• Subject: RE: RTFM (was: CPYF behavior)
  • From: Kaynor@xxxxxxx
  • Date: Wed, 19 Jan 2000 21:55:32 EST

>  Date: Wed, 19 Jan 2000 08:55:07 -0500
>  From: boldt@ca.ibm.com
>  Subject: RE: RTFM (was: CPYF behavior)
>  
>  Don wrote:
>  >Pardon my ignorance, but how does this differ from having all open
>  >applications "maximized" and using the ALT-TAB key sequence to switch
>  >between them?
>  >
>  >I can't say I'm overly enamored of Windows, but it does provide the
>  ability
>  >to open as many copies of your softcopy manuals as you want and switch
>  >between them at will.  I can't say I see much difference between this and
>  >having multiple printed books open on my desk.  Except, of course, the
>  >printed books take up gobs of space.
>  
>  It's hard to visualize the usefulness of multiple virtual
>  desktops in X without actually trying it.  Here's a more
>  substantial example from my own experience:  I've played
>  with a Java application involving a number of packages.
>  In each of 3 or 4 virtual windows, I've had a folder view
>  of the files in the package, several editors opened to
>  source files in that package, and a command line session.
>  In yet another virtual window, I've had at least two
>  browsers open to the Java on-line documentation.  I can
>  switch between different packages or to the docs by
>  clicking on buttons at the bottom of the screen.
>  
>  Another scenario:  I can have web browsing and e-mail on
>  one session, web page maintenance on another, web image
>  editing on a third, and some games on a fourth (to
>  occupy me while waiting on a large download).  Each
>  session has multiple related apps open and I don't have
>  to clutter up one session or minimize windows to work
>  effectively.
>  
>  The difference is that you can organize your work more
>  effectively.  Each virtual desktop can contains a set of
>  related things.  On the other hand, the MS-Windows
>  approach seems designed to minimize the number of open
>  windows.  OS/2 and X are better in that one mouse button
>  click will bring up a list of open applications.  With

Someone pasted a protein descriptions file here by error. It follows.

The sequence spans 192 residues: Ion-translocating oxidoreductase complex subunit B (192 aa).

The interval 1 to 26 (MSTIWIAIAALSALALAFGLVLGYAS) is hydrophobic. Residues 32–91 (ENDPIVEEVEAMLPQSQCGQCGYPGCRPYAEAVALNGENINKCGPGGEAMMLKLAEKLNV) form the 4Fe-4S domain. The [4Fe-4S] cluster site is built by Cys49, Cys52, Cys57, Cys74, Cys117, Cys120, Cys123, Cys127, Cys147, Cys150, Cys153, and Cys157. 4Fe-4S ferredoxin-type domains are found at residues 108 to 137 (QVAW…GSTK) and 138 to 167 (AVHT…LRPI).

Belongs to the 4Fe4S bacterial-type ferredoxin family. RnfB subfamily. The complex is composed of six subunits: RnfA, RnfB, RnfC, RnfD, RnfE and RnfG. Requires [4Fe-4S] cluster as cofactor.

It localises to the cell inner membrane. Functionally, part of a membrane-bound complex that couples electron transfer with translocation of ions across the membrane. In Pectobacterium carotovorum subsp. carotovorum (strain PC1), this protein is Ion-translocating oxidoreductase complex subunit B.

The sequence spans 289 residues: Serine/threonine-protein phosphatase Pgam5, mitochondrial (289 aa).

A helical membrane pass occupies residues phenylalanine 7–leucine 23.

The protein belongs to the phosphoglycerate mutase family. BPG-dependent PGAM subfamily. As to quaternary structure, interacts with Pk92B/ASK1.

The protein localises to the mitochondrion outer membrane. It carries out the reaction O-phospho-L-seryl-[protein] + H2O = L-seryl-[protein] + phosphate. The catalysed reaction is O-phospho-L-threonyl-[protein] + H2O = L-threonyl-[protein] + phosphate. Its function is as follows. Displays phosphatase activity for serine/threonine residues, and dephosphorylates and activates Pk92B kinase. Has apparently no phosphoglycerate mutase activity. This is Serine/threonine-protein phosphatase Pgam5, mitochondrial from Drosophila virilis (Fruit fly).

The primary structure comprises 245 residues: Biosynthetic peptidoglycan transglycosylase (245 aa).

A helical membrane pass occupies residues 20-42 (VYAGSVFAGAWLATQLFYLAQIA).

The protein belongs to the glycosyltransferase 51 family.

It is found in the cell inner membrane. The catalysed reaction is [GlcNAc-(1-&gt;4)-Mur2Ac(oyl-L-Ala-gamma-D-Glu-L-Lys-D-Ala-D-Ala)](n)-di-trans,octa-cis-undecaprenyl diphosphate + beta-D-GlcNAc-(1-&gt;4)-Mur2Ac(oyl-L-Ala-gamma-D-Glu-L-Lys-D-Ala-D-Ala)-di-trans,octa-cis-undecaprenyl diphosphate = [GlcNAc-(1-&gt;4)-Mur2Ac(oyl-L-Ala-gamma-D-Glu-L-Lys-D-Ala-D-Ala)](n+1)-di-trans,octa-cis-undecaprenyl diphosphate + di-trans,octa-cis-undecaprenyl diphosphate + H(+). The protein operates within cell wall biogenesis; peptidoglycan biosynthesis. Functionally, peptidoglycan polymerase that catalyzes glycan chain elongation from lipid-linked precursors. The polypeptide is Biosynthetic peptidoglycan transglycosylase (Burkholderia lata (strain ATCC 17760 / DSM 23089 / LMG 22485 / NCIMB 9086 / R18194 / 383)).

>  MS-Windows, you have this silly task bar at the bottom.
>  With more than a few apps, the text is truncated so much,
>  you really don't know which app is which.  (Since I've
>  heard so much about the instability of Win95 with
>  multiple apps open, I'm sure this was a conscious design
>  decision to try to encourage users to keep the number of
>  open apps down.  Unfortunately, although WNT is much more
>  stable, its users are now stuck with this horrid design
>  too!)
>  
>  Another advantage of multiple virtual desktops is that
>  now desktop icons become useful again!  The big problem
>  with desktop icons is that when you have lots of windows
>  open, they get obscured very quickly.  On X, you switch
>  to an unused virtual desktop, and all the desktop icons
>  are usable again!
>  
>  Cheers!  Hans
>  
>  Hans Boldt, ILE RPG Development, IBM Toronto Lab, boldt@ca.ibm.com
  
Hans,
I'd guess you know these things, but in rebuttal of your last two statements:

  -You can use <Windows>+M to minimize all windows and expose the desktop 
icons and <Windows>+<Shift>+M to restore them to their previous size.  
(Right-clicking on the task bar gives you these options, too.)
  -You can drag the upper edge of your task bar up as far as you like and the 
truncated text for each task will become descriptive again.  (And you can 
reduce your Windoze font size so more fits...)

This does not contradict your general point, but the examples you give are 
not problems for me.  (Like Don, I'm also a heavy user of <ALT>+<TAB> between 
full-screen windows, and I name my AS/400 sessions for clarity.)
--Chapin Kaynor
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